With talents that reach beyond the world of music, D’Rivera published a novel, Oh, La Habana, and now the English translation of his memoir Mi vida saxual, known to us gringos as My Sax Life. Weighing in at a generous 349 pages, My Sax Life is a bawdy, intelligent, artistic, and unconventional work of autobiography. Without being egotistical or self-indulgent, and with good-humor and a great deal of heart, this book offers more than a poquito of Paquito on every page. Although I’ve never met the man, it seems safe to say that the personality of the author comes across in each anecdote from his native Cuba, each detailed memory of performing, each gleefully recounted practical joke or naughty story, each off-the-cuff rant against Castro and communism. There is rarely a dull moment.

D’Rivera is at his best when he writes about music, musicians, and other artists, as well as when he describes the distinctive qualities of the Cuban national character – if there is such a thing. He is most shockingly entertaining when he permits himself to be profane and even crude. Unfortunately, he can be tedious when, as often and understandably happens, he falls into the one-note political riff so many Cuban exiles are – understandably – prone to.

But, as anyone in Miami will know, you can’t dislike someone like Paquito for long for his politics – he’s just got too much talent and charisma. And My Sax Life is no different. Like any good jazz performance and jazz performer, you won’t know quite where you’re going when you get started with D’Rivera, and you might not like a few things along the way, but when the show’s over you heard some things you’d never heard before and you were glad you came.


Straight, No Chaser featured at AAJ

My radio partner Ed Blanco and I were grateful to see that our new music show, "Straight, No Chaser" was a news item on the AllAboutJazz.com website today. Ed, of course, is a writer for AAJ, so we have an inside track -- but I'm impressed nevertheless. Ed and I have been working since the last membership drive at WDNA to put together what we think will be a worthwhile listening experience.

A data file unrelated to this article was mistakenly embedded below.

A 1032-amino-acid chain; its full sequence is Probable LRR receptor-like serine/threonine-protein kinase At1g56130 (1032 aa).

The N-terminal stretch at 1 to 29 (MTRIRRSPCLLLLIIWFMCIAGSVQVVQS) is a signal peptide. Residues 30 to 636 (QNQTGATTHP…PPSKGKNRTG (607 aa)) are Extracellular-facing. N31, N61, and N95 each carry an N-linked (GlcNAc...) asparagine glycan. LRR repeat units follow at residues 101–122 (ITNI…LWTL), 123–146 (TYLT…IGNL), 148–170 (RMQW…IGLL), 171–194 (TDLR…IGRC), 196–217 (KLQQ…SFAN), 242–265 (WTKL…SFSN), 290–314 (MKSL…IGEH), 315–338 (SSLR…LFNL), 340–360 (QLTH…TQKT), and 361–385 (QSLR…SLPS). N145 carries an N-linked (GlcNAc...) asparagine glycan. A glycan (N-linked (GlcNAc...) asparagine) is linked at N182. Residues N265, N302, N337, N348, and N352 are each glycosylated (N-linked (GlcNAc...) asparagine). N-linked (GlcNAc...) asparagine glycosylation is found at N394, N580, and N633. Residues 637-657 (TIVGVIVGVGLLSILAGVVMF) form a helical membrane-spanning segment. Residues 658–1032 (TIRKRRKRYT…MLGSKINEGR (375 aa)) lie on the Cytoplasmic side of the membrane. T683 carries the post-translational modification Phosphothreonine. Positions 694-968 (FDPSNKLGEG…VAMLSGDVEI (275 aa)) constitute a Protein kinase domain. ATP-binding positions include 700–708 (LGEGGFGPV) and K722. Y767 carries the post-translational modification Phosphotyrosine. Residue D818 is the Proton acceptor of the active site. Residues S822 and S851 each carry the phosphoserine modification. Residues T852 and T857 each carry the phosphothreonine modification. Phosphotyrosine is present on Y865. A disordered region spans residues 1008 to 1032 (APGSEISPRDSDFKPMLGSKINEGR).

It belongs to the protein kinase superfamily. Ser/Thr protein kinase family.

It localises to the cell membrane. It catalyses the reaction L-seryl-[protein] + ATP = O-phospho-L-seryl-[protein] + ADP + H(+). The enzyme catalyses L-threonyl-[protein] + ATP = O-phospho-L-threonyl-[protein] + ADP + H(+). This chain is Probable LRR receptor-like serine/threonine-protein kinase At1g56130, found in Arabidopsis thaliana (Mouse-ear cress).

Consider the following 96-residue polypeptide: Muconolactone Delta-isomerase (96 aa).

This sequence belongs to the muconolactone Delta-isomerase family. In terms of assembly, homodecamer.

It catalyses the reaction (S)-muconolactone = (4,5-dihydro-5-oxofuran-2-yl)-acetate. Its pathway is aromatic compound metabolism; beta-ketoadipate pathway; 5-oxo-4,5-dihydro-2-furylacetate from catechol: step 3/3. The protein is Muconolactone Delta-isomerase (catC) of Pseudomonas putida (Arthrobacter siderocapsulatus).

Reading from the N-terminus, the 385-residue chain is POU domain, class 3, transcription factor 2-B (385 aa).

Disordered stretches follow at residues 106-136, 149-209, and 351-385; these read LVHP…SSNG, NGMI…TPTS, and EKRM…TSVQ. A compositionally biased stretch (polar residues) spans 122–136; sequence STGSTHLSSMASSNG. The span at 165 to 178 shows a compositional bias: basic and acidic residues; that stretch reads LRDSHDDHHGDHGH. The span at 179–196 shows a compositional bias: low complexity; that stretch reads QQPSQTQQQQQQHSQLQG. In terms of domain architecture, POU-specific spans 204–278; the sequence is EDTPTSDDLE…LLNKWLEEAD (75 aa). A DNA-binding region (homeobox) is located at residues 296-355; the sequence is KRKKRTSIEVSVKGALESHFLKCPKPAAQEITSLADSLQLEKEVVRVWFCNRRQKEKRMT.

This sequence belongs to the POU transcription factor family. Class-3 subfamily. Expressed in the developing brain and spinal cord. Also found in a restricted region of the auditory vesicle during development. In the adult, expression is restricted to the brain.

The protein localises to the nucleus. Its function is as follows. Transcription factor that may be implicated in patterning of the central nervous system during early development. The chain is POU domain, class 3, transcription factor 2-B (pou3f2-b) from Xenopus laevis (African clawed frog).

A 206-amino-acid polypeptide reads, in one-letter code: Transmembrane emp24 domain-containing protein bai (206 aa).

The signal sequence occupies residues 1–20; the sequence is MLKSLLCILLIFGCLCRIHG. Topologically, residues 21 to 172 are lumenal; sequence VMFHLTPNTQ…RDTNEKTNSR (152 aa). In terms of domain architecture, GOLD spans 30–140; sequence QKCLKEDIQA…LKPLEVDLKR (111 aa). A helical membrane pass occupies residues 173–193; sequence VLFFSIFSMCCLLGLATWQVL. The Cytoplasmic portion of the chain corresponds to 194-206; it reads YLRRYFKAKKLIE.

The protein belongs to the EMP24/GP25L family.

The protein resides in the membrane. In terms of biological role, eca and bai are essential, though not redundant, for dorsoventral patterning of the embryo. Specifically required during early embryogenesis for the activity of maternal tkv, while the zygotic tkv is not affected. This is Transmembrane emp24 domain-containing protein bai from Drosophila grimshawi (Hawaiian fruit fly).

Ed and I agree that jazz is in a very good place these days, but that, unfortunately, there's still so much music coming out in a given year -- 1000 releases or more -- that few people have time to listen to everything. We don't either, but as critics, hopefully, we can wade through the bad stuff more quickly and keep an ear open for up-and-coming or overlooked artists on small or independent labels, outside of major media markets, or even outside the country.

At any rate, we hope you'll tune in to Straight, No Chaser on Saturday, January 13 at 8:00 am. I'll be on the air for Early Jazz Weekend Session as usual this weekend.

Passing Notes this Friday (10:06 am and 7:06 pm) is a review of the book The Future of Music and some loose comments on the recently announced iPhone.

In other news, I'll be filling in at 88 Jazz Place on Thursday afternoon from 4 to 7. On Monday, MLK Day, I'll be covering the morning spot -- Frank Consola's show -- from 7 to 11.

That's all for now. I need to get my sleep and rest up for the end of the week!


Playlist - Early Jazz Weekend - Sunday

Song, Artist, Album

Little Walter Rides Again, Medeski Scofield Martin & Wood, Out Louder
Slightly Monkish, Jimmy Smith, A New Sound. . . A New Star (Vol 1-3)
Straight, No Chaser, Thelonius Monk & Gerry Mulligan, Mulligan Meets Monk
Naima, John McLaughlin, After the Rain
Letter from India, DeLucia/DiMeola/McLaughlin, The Guitar Trio
1 Nite Stand`, The Free Spirits featuring John McLaughlin, Tokyo Live
Green Al, Ben Allison and Medicine Wheel, Buzz
Handsonit, Avishai Cohen, Lyla
Slick Willie, Reuben Wilson, Movin' On
Maynard and Waynard, Wayne Bergeron, Plays Well with Others
Lush Life, Diane Reeves, Lush Life: The Untold Story of Billy Strayhorn
The Preacher, The Columbus Jazz Orchestra, The Colors of Jazz
Nardis, George Russell, Ezz-Thetics
Manteca, Dizzy Gillespie and His Orchestra, Dizzy Gillespie: Career 1937-1992
Tin Tin Deo, Dizzy Gillespie Sextet, Dizzy Gillespie: Odyssey 1945-1952
Cubano Be / Cubano Bop, Dizzy Gillespie and His Orchestra, Dizzy Gillespie: Career 1937-1992
Flying Home, Ray Mantilla, Good Vibrations
Gemini, Jimmy Heath Big Band, Turn Up the Heath
Blues in Una Sea, Tom Harell, Live at the Village Vanguard
Cannonball, Antonio Hart, For Cannonball and Woody
Blues in Hoss' Flat, Gene Harris Quartet, Funky Gene's
Blues at Midnight, Catfish Keith, Jitterbug Swing
Sack O' Woe, Van Morrison with Georgie Fame, How Long Has This Been Going On?
Raggedy Ride, The Four Blazes, The United Records Story
Roll Em Pete, Joe Turner & Pete Johnson, The Story of the Blues
I Want a Tall Skinny Papa, Sister Rosetta Tharpe, The Gospel of the Blues
Church is Out, Charlie Musselwhite, Delta Hardware
Killer Joe, Lionel Hampton, Hamp's Blues